Gladiolus x Colvillei “Blushing Bride” – Sword Lily
Spikes of brilliant white flowers with exquisite carmine markings rise above sword shaped leaves in spring.
This is a small Gladiolus, and the plant grows to a little over ½M, with a more lax form than many Gladioli. The leaves are sword shaped – “gladiolus is latin for little sword. In the wild the parents would be late summer / autumn flowering plants but in Karin’s garden it seems to flower reliably in spring.
Gladiolus x Colvillei is a hybrid of G. tristis and G. cardinalis, both of which come from the Cape Province of South Africa. The original Gladiolus × colvillei, bred by the nurseryman James Colville of Chelsea, London, was first described in 1823, and he put on sale a white form. I have been unable to find out the origins of “Blushing Bride”.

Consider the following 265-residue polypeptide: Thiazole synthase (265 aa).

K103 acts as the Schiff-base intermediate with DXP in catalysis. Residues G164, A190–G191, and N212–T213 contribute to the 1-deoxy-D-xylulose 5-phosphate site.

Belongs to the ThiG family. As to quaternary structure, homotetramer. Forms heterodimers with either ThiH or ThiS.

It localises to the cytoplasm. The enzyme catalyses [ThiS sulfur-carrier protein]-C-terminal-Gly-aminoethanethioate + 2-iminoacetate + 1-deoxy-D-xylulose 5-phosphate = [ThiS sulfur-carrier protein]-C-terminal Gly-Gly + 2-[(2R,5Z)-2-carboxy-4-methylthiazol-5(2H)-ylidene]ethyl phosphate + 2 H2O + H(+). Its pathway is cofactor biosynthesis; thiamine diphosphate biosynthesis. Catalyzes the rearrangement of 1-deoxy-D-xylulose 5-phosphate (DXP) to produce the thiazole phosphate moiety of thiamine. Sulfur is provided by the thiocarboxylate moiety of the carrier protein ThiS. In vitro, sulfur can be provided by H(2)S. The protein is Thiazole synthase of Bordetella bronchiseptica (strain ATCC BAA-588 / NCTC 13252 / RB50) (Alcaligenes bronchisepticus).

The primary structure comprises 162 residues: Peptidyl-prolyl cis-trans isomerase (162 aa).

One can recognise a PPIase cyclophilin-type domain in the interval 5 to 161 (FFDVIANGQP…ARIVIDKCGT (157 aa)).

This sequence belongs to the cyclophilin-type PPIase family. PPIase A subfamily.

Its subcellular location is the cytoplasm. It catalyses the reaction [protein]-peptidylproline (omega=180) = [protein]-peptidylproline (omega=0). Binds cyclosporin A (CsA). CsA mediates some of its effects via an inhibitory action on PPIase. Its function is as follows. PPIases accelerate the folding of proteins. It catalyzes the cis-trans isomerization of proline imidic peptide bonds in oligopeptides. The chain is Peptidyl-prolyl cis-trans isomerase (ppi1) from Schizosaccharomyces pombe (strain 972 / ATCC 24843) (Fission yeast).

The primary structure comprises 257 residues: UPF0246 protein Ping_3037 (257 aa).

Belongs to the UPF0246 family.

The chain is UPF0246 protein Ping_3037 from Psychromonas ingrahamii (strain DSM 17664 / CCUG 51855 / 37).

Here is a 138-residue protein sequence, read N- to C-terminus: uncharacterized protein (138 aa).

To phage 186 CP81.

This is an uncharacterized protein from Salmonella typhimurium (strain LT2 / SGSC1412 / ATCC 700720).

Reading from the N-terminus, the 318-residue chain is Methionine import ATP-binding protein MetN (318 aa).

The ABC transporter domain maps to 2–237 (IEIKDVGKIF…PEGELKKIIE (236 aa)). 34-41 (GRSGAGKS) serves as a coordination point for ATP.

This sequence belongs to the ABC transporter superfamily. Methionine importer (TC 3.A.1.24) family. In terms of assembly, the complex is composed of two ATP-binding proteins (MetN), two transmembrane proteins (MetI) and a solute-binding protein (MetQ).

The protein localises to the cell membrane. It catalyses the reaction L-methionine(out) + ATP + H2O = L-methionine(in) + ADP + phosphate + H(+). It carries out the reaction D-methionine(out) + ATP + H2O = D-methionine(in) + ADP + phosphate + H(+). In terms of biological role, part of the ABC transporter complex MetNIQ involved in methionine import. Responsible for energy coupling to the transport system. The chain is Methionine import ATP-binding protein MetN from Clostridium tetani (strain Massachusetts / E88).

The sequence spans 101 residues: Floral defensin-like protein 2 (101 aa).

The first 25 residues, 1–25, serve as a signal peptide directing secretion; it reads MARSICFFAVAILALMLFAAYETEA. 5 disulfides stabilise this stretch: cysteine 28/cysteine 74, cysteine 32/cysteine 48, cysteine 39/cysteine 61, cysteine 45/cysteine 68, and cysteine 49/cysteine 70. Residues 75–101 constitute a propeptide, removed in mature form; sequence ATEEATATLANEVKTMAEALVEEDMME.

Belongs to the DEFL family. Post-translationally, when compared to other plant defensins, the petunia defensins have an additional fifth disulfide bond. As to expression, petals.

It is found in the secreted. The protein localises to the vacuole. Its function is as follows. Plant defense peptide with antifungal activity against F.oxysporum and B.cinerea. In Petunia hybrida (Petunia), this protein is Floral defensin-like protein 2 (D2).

Soil / Aspect:
Gladioli are said to prefer soils that are gritty and well drained, to get the corms through the winter without rotting. However, “Blushing Bride” seems to thrive in the clay around Motueka. It will need watering in September as the flowers develop, if Karin’s Garden does not get the normal amount of rain for that time of year. It will need plenty of sun to flower properly, and it doe not seem to mind being baked dry in summer.
This plant can suffer from aphids but they are easily controlled with Conqueror oil. This is a reliable plant and propagation can easily be achieved by teasing a few corms out of a clump when the first shoots appear. In Karin’s Garden there is no need to lift “Blushing Bride” over winter.